Page 16

MEMBER STORY

Finding Venus Mandi Lynn, F.NZIPP Accredited Professional

This is a story about my photographic passion project that blew out of its seams, developed a life of its own and about how I got shortlisted for a grant from the New Zealand Film Commission, when I have never directed a film before. I suppose the only reason I wanted to tell you about it is to challenge you. Personally I find that big dreams stretch me as an artist. Safe dreams are the stuff of stagnation and boredom. Before I was a photographer I was a women’s nurse consultant, so when I started shooting glamour I morphed it into a way of continuing to work with a woman’s holistic health. I specialize in women who are camera-shy. I find that the camera can be like a Geiger counter for self-confidence fractures. The minute it turns in the direction of someone with body shame issues you can feel the crackling in the air of resistance. You see the mask face go up that is just hiding the fear behind it and the images look like rubbish... which creates a vicious circle, unless you can do something break the pattern of self-judgement and help a woman shift into a space of body gratitude. It is a big ask in the modern world. Also to do it well involves as much empathy and psychology as it does technical prowess behind the camera. But this is the area that fascinates me. The junction between a woman’s personal power and creative mojo and her body confidence. If her body confidence is very low it spills out and impacts all sorts of things. Here are the pretty concerning stats I have uncovered. Approximately 10% of women make it into adulthood liking their body. The other 90% have varying degrees of body loathing according to one study. Each day the typical woman sees 400-600 photoshopped images. Usually, those women represent a band of ‘normal’ that only considers about 1-5% of the population. Most fashion photographers do not work with women any larger than a size 6 or older than 25. Female self-esteem is estimated to peak at 9 years of age. Seriously. It is as if there is a culturally induced mental footbinding happening to the modern woman and the photography industry is partially to blame for it.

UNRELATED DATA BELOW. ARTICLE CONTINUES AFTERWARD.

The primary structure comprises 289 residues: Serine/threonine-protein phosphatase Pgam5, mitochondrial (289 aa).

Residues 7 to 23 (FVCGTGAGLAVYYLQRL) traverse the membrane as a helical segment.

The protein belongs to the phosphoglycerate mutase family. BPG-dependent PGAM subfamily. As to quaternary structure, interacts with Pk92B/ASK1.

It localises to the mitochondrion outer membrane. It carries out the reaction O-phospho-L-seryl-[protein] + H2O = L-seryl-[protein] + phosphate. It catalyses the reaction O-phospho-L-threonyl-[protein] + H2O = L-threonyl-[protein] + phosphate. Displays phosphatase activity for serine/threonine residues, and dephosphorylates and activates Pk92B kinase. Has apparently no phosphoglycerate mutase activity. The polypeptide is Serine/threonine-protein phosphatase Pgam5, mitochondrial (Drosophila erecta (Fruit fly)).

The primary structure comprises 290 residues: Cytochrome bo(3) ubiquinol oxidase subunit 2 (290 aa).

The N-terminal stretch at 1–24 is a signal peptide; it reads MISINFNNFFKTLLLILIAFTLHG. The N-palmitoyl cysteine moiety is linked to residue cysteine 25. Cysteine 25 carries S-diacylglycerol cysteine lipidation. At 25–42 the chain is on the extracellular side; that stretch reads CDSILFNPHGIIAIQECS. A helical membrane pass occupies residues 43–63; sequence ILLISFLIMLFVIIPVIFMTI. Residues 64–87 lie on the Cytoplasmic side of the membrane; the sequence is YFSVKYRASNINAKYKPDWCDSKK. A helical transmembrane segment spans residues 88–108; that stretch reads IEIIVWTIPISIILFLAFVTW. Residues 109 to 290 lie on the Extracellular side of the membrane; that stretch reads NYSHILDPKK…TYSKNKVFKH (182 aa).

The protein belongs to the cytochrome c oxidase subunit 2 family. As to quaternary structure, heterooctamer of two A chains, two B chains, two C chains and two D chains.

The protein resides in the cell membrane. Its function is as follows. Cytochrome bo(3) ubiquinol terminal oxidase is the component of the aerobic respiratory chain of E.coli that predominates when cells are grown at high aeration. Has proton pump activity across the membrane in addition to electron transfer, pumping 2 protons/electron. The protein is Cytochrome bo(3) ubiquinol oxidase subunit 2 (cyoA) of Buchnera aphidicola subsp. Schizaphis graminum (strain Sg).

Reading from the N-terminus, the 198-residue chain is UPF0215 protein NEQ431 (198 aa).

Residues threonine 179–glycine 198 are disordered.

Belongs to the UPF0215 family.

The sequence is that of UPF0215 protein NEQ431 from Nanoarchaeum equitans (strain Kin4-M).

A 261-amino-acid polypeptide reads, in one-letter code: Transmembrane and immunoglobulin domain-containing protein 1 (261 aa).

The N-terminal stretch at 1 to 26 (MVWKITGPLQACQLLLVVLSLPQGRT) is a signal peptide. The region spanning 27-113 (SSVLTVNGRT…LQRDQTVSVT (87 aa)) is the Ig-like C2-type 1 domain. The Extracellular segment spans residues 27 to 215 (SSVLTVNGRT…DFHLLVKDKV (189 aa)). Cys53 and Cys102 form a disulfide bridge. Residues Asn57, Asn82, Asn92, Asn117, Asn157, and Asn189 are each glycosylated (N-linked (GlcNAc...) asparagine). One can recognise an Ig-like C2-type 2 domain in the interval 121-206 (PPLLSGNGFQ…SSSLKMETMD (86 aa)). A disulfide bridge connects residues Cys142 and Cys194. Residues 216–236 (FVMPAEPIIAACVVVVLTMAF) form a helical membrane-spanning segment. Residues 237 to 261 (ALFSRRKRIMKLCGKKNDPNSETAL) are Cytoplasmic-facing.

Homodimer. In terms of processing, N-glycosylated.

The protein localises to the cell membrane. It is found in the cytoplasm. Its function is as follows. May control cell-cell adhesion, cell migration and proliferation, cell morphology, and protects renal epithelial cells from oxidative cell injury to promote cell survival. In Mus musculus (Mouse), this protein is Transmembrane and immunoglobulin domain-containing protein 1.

16

PRO Report / Magazine of the NZIPP

I don’t know about your studio, but in mine, most of the women are more concerned about hiding parts of themselves than showcasing their awesome. I worked years to become gifted at posing a woman to “show off her best bits” However I heard one too many “I really hate my (insert loathed body part here) can we avoid that area”. I felt I needed to do something about it... So along came my passion project. “Everybody is a Treasure”. It started with 6 women in my studio and some clay and golden Mica. I put the call out on Facebook and six women said sure...I’ll get my kit off and let you paint me gold. So I did. We had women who wore a size 6-22 in that first group. I mixed Bentonite clay with golden Mica and experimented to find the right mix to cover the women. I wanted to visually symbolize a treasuring with the golden clay. Later I realized I was probably subconsciously mimicking the Venus de Willendorf a paleolithic carving that always felt quite familiar to me as a child growing up in a world where no one in the popular culture looked like me. I decided that I would like to collect 600 images of women that represent the 95% of women not seen in the mainstream media. 600 to represent the 600 photoshopped images consumed daily. I didn’t know how long it would take but I would just start in my hometown. So I called the editor of the paper and told him my idea and he asked for the 6 pictures I had taken and I sent them along. He published the size 6 model only. Seriously? Did he not hear one word I said? I suppose I should thank him as it completely proved my point and made me realize that what I was doing was actually quite important. I called the Dominion Post and asked for a female editor and told her my story and what happened. She wrote a beautiful article about the project and we ended up with a waiting list of over a hundred women wanting to do the project.

NZIPP PRO REPORT - December 2017  
NZIPP PRO REPORT - December 2017